In The Olympic Aftermath, A Colorful Cafe Stands Tall

The Movement Cafe defies every cliche about Olympic development.

When we talk about the urban impact of the Olympics, we tend to focus on the grim economic outlook for host cities who build too much, too big, and too fast at the behest of the Olympic Committee. London may be stuck dealing with dozens of vacant venues for years, but there is also the occasional silver lining. To wit: the Movement Cafe, a temporary tea stop and performance space for local artists, situated at the gateway to the Olympic development site.


The Movement is a collaboration between designer Morag Myerscough and Olympic poet (and prolific tweeter) Lemn Sissay. It was built in just 16 days–“from a hole in the ground,” says Myerscough–thanks to the framework of shipping containers that make up its structural skeleton. The plywood-clad spaces inside host a small cafe selling locally sourced fare (including homemade ice cream), plus a performance area, where nightly readings and shows will continue into December.

“I have an obsession with 3-D type at the moment and knew it was what I wanted to use on this project,” Myerscough tells Co.Design over email. “It had the right voice.” The cafe looks larger than it is, thanks to a crown of scaffolding erected to support a series of plywood signs. Each board, hand-painted in eye-popping neons by Myerscough’s three-person (and a dog) team, contains a snippet of a poem by Sissay:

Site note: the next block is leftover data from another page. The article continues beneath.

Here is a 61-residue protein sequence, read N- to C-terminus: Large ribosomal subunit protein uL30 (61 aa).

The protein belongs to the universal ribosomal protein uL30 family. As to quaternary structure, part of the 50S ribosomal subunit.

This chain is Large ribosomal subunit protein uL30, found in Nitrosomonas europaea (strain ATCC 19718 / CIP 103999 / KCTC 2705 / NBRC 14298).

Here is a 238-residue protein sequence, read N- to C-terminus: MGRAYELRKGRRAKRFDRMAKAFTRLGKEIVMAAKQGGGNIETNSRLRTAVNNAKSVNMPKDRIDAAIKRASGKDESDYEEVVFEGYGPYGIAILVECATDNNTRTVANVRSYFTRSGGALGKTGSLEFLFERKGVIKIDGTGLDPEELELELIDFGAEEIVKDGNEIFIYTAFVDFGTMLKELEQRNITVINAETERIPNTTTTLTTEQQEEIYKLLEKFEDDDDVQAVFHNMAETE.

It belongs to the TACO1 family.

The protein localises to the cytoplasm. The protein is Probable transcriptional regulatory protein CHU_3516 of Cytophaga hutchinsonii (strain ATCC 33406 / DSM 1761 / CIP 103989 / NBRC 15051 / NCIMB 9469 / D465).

This is the House.
This is the Path.
This is the Gate.
This is the Opening.
This is the Morning.
This is a Person Passing.
This is Eye Contact.


In the outdoor area, handmade stools and pillows Myerscough and artist Luke Morgan (both members of London design collective Supergroup) are covered in other Sissay quotes. Weekly performances by local poets, musicians, and DJs animate the space at night–you’re welcome to bring your own booze (for a £3 corking fee).

The whole thing seems very civilized: come hang out, have a cup of tea (or champagne), and read a bit. The cafe is run by the Greenwich Co-Operative Development Agency, a 30-year-old nonprofit that supports “alternative businesses” and social entrepreneurship in London’s low-income neighborhoods.

The cafe proves a simple point. Olympic development and locally sourced entrepreneurship aren’t mutually exclusive. Here, they’ve formed a symbiotic relationship. Unfortunately, the cafe is only temporary. After Christmas, it’ll be razed to make way for a permanent mixed-use development. But something of it will remain–one of SIssay’s poems, this one about Greenwich’s industrial past, will be permanently etched into the sidewalk.


About the author

Kelsey Campbell-Dollaghan is Co.Design's deputy editor.


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